Last week I attended the 81st IEEE VTC conference in Glasgow, Scotland, to present my co-authored paper titled “On the Feasibility of Blind Dynamic TDD in Ultra-Dense Wireless Networks”. As always, key trends and enabling technologies for the 5G ecosystem were on full display in many of the presentations, with not surprisingly xMBB driven to its extreme by UHD 4K/8K video and 3D online gaming at the top of the list.
Listening to the speakers in the panels and plenaries, though, there seemed to be a growing emphasis on latency rather than ever more capacity this time, which is especially important for delay-intolerant applications and mission-critical services with smaller payloads, as well as for maintaining a certain quality of experience. In one of the workshops, the French operator Orange listed capacity on a less impressive 7th place on their priority list on the network side, with lower power consumption, cost efficiency (surprise, surprise), and greater flexibility for future evolutions instead claiming the top three spots.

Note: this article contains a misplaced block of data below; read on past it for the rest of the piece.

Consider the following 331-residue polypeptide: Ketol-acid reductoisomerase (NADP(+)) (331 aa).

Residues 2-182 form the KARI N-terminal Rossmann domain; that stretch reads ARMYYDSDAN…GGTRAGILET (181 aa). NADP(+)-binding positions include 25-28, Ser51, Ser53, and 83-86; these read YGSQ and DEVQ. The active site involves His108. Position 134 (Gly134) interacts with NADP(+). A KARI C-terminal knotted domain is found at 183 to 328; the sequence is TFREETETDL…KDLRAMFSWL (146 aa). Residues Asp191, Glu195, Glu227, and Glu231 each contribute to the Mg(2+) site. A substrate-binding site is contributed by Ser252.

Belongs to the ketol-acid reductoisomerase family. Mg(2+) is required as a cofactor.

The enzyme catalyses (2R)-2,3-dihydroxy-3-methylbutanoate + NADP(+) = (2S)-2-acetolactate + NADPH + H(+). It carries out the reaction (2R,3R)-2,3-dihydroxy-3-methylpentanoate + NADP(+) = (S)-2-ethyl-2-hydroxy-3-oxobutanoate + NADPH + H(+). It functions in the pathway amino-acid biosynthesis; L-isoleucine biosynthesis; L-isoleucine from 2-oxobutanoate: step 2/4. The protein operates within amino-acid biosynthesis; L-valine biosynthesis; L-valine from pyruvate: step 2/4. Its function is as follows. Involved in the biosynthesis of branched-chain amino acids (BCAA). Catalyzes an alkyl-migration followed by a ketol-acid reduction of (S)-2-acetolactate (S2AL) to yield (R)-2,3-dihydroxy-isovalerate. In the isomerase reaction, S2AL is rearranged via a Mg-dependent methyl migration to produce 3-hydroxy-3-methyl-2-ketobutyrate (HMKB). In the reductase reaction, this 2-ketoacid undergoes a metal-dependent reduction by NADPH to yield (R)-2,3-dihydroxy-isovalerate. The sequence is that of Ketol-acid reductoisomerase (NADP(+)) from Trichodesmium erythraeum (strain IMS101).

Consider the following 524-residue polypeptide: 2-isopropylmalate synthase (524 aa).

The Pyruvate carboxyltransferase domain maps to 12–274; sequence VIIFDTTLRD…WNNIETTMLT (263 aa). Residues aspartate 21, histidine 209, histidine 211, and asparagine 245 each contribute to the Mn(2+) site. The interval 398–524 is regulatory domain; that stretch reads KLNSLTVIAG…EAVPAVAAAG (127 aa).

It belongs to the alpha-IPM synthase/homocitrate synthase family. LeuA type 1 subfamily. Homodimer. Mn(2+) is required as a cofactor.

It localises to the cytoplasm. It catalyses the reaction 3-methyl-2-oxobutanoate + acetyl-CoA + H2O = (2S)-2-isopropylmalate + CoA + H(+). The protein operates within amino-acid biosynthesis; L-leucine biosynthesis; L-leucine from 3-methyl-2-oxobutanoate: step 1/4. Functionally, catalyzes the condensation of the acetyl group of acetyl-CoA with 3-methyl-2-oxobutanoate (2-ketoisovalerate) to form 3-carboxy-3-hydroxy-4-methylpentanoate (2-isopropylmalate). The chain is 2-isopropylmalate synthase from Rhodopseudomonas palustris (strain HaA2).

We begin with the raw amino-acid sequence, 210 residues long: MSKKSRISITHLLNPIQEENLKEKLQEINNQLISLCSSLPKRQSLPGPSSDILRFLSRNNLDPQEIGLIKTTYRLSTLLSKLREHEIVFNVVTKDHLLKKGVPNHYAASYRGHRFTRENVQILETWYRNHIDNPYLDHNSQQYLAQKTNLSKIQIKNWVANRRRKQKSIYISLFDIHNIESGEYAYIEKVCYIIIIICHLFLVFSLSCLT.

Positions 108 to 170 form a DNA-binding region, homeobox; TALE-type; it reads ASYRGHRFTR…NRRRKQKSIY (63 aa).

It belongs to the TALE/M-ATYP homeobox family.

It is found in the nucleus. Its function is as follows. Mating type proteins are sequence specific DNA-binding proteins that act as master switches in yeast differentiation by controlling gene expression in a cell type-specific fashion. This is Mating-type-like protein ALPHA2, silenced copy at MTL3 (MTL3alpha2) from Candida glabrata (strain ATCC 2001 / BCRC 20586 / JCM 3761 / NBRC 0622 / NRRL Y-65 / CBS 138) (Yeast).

During the panel session on “What is driving 5G?”, Prof. Rahim Tafazolli, director of 5GIC and Institute of Communication Systems at the University of Surrey, echoed this sentiment by saying that minimizing end-to-end delay had not been researched enough and that it demanded more attention going forward. A few proposals were however made by some attendees, including more flexible frame lengths and shorter TTIs in the air interface, as well as more efficient tunneling protocols in the higher layers.
Also attending the panel was Paul Crane, head of Practice, Research and Innovation at British Telecom. In his short introductory talk, he included a slide from a GSMA report showcasing different use cases with respect to latency and data rate requirements. The idea was to show that existing LTE/LTE-A technology seems to provide good enough speeds for many of the use cases envisioned for 5G. The additional cost will instead come from lowering the end-to-end delay which he predicted may have a not so negligible impact on the business model of BT and others when thinking about things like the tactile Internet.
In the case of automated driving which also appears high up in the chart, the circumstances are a bit different. Latency is for obvious reasons a critical requirement, but not necessarily the toughest. As noted in one of the plenaries by Dr. Luca Delgrossi, director of Autonomous Driving U.S. at Mercedes-Benz, an even larger issue is the need for a dedicated short-range broadcast channel since point-to-point communication in the context of V2V eventually becomes way too burdensome for the network to handle as the number of connected cars increases. Who will end up facilitating (paying) for these spectral resources is at this point less clear.